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Grieving: the state of the journey.  I am writing short emails of support to someone whose partner has died.  I find I care deeply, wanting to ease pain, wanting to stand beside.  Not expecting anything back but enormously grateful that I have something to give.  I read his sparse words and I remember how much everything hurt for me.  I remember how deeply I was cared for Lisa and Marcia and Mary and Amy.  I remember their care as some soft, warm, weightless fabric wrapping around me and holding me tight.  I knew that it was there and I could lean into it.  They carried my weighty pain and listened and listened and listened.  Their insistence on care . . . I wonder if they were ever in contact with each other . . . was almost orchestral.  I had nothing to give back to them for such a long time.  Now I am full of gratitude that I am filled enough to give to someone, even if it is not one of them.

My friend wrote that he missed his partner, “as you do your beloved David.” I paused on an in breath for a moment when I read that.  Miss David?  No, I do not miss David.  I do not miss him in the way of those first days and weeks and months.  I remember missing when he was alive and due home after work although the visceral memory of that takes on the character of a photograph.  I remember what it may have felt like but I can’t quite feel it any more.  I remember those first awful weeks and months of such active missing that I could almost believe, irrationally but somehow not impossibly, that he would satisfy my intensity by appearing.  I remember when missing was the dominant emotion–sometimes the only emotion–I had.  I remember being broken anew each day because he did not return and I was moving further away from him.

And that is exactly what time has done.  He did not appear and the time that has passed has driven me further from the intensity of actively missing someone who will never return.  At some point, missing implies return, at least for me.  Perhaps others can hold onto it longer than I.  For me, the time and the work that I have done reclaiming my life has driven the searing pain of missing to the deepest part of me, so deep that it has become the fossil rock which serves as foundation to the present.  The missing has sunk into my soul and is the warp and woof of the fabric of my being and the weave is tight.  Perhaps this is integration and it comes with some peace.  It does not replace the joy of long-time love nor the possibility of anticipated return but it sits close by.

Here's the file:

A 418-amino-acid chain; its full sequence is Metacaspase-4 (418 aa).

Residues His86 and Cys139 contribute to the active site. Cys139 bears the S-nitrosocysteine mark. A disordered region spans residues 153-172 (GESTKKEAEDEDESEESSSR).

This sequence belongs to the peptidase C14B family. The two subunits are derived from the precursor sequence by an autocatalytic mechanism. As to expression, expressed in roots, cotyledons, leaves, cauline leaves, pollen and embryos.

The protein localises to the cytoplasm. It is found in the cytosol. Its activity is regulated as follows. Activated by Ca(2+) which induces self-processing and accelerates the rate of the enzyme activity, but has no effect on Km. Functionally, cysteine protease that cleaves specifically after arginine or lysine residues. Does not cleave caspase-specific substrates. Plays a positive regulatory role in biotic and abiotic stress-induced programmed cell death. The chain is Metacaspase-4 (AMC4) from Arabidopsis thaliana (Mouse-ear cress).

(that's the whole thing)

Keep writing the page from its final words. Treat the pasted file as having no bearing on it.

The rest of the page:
Being a support, I can I hope for a better friend — strange how I was his partner’s friend more than his.  We were couples friends and there were times we divided along gender lines.  Even when that was not the case, I kept in touch with his partner.  She was my friend. Now, if I am to have a friend, it must be him.  How odd. I feel like I am walking through a door into some new dawn of relationships.  I think of some of the women that I have gotten to know since David died.  Some were already widows or single after separation, two have had husbands die since I met them.  We meet in coffee shops to talk and death is never far from the conversation, sometimes not mentioned but there.

These are relationships not based on death but where death is one of the things we have in common.  Like bad mothers or children in the same grade or gardening.  We have what we have in common to talk about as common as talk about nasturtiums and hollyhocks and signing up for summer camp.  When I reflect, it seems like this is a natural progression but I didn’t know I was getting to it so quickly.  I bumped into someone at the Honda Dealership where I was getting an oil change.  We did the MBSR class together last spring.  She had just returned from a bicycling vacation in the Philippines with her husband.  We talked of meditation and group sits and vacationing.  We don’t have death in common.  The topic did not sit between us.  I do look on her with a touch of envy.  I will never be where she is again.  I know too much.